Over the last few years the first-time NCLEX-RN pass rate for US educated nurses has increased: https://www.ncsbn.org/461.htm
The first time NCLEX-RN pass rate for US educated nurses for the first quarter of 2007 was 89.1%. The passing standard was increased on April 1, 2007 therefore a slight decrease in the pass rate is anticipated. Historically when the passing standard is increased the first time NCLEX-RN pass rate still remains at or above 85%.
The overall increase in the first time pass rate reflects the efforts of individual nursing programs
to achieve the required benchmark for graduates writing the NCLEX-RN for the first time. The individual state boards of nursing and the national accrediting agencies require nursing programs to meet their stated benchmarks. This is the reason that most nursing programs have in place the use of external program curriculum support and student assessment described by doliveri.
I am on the prelicensure side of nursing education, in a state that does not allow for graduate nurse practice so I have no suggestions about employer alternatives for those who fail the NCLEX-RN. In my experience as an educator, post graduation NCLEX-RN preparation has to be priority one for the candidate. Although is is certainly possible it is typically only the exceptional, stronger graduate that can put little preparation into NCLEX and be successful. This means that NCLEX-RN candidates that were not strong students or test takers should probably not be in the process of orienting to a nursing position and preparing for NCLEX at the same time.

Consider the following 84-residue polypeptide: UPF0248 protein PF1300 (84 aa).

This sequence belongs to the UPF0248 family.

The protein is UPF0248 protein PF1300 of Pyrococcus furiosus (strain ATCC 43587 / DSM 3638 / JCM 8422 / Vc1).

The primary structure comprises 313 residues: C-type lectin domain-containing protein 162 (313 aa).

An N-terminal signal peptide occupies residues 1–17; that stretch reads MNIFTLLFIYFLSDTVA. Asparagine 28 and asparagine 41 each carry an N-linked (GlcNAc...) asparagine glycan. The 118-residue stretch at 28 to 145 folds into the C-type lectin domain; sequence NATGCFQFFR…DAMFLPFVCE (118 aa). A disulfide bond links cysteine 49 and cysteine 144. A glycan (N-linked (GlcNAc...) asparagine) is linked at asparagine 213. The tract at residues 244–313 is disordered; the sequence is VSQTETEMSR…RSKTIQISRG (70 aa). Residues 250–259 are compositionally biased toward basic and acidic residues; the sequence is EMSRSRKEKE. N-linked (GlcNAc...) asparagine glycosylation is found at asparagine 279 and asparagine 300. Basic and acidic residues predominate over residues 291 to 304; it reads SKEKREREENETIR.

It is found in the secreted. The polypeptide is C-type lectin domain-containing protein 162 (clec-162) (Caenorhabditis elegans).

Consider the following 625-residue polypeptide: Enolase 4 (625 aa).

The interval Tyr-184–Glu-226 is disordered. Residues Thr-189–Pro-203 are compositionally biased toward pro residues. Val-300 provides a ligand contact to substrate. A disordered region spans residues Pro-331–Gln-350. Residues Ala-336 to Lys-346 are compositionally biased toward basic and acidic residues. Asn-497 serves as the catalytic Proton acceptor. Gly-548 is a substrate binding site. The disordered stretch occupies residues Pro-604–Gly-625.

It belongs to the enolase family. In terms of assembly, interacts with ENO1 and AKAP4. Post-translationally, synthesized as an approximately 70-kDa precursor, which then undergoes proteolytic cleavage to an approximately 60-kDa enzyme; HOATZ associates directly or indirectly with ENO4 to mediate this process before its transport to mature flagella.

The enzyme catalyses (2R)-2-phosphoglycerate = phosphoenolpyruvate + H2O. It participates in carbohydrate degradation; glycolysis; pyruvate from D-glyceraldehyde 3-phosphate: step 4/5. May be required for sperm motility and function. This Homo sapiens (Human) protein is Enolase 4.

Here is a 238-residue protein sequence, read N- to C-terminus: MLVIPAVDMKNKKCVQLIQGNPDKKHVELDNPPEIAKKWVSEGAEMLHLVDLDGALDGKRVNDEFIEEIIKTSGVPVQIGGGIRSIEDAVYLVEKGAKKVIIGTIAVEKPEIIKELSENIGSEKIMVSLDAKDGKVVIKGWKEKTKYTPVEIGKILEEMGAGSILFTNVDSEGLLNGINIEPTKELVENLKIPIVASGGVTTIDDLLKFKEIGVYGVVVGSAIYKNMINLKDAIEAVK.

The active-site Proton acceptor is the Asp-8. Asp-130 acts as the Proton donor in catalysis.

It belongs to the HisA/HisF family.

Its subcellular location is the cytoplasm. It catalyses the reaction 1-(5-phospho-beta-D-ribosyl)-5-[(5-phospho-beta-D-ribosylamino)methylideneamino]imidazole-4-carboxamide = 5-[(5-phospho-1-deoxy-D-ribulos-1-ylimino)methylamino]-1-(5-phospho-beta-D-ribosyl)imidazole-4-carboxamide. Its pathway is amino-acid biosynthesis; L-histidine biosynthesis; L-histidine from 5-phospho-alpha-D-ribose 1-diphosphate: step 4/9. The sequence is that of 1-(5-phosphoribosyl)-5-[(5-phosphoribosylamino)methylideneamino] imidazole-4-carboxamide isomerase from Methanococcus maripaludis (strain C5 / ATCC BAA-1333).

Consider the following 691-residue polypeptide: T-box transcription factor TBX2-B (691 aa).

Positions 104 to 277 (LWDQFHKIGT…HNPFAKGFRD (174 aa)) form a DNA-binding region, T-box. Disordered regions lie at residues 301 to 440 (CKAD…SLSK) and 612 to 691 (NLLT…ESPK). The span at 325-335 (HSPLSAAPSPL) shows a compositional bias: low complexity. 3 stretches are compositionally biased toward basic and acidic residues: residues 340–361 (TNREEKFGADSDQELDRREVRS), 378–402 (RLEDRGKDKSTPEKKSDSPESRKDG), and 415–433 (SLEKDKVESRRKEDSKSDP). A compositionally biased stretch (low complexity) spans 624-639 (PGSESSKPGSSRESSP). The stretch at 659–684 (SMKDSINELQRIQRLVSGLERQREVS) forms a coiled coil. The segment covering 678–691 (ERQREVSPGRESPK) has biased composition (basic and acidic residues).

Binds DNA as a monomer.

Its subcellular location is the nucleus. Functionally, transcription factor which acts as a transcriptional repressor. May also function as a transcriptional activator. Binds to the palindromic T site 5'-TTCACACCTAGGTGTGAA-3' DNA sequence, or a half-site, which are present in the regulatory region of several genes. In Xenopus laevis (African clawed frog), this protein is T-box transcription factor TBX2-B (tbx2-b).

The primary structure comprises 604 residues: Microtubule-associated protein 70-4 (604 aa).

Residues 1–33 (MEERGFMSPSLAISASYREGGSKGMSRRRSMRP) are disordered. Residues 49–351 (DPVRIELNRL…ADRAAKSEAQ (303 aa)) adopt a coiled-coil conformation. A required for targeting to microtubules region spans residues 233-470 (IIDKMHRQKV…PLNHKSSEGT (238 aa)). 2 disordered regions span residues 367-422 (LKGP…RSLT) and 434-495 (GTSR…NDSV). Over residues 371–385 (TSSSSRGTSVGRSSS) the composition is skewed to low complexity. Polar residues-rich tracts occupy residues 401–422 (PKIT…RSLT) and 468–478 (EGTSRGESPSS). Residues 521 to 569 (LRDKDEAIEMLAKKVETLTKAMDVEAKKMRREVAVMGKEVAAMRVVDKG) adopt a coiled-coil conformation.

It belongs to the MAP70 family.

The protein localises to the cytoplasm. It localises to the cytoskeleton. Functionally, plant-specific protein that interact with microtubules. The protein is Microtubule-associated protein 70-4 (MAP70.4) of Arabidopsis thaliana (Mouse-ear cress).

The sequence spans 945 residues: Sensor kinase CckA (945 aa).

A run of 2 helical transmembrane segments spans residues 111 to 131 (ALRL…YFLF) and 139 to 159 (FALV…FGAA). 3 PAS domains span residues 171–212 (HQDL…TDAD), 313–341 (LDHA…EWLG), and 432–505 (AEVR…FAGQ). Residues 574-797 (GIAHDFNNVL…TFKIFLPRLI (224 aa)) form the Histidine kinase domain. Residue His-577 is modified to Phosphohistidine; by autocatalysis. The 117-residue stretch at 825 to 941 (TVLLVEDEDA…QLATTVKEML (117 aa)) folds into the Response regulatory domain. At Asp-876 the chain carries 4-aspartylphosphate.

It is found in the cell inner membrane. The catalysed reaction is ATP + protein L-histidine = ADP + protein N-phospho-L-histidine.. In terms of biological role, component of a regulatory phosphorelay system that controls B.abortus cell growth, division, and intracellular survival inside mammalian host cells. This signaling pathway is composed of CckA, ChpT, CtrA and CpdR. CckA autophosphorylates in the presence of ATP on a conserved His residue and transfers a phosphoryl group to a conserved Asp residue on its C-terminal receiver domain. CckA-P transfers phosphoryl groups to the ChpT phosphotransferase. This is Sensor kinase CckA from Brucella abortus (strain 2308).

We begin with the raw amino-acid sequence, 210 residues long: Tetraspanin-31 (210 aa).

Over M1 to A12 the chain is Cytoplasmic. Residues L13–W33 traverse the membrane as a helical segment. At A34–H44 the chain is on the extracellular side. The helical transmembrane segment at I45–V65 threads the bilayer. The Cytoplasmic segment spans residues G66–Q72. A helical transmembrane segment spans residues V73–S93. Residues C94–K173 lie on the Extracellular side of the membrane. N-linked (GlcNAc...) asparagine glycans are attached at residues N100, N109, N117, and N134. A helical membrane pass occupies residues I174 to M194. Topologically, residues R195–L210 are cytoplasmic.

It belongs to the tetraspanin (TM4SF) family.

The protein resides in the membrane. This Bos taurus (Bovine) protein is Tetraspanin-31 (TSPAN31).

One of the keys to NCLEX-RN success is being able to successfully use critical thinking to answer the questions. Therefore one approach to use to help your graduate nurses achieve success on NCLEX is to incorporate critical thinking and NCLEX-style questions into your graduate nurse orientation as much as possible.
Doing a quick Google search I did find this reference, which may help you with your second question.
When New Graduate Nurses Fail the NCLEX: What Role Can the Hospital Play?
Journal for Nurses in Staff Development - JNSD. 22(4):187-189, July/August 2006.
Spencer, Janine A. EdD, MSN, RN
New graduate nurses employed at a hospital who have failed the National Council Licensure Examination are in need of guidance. They are no longer a part of the academic system, and hospital educators are often at a loss as to how to assist them in successful completion of the licensing exam. This article provides information on how to support and guide the new graduate during this difficult time.
(C) 2006 Lippincott Williams & Wilkins, Inc.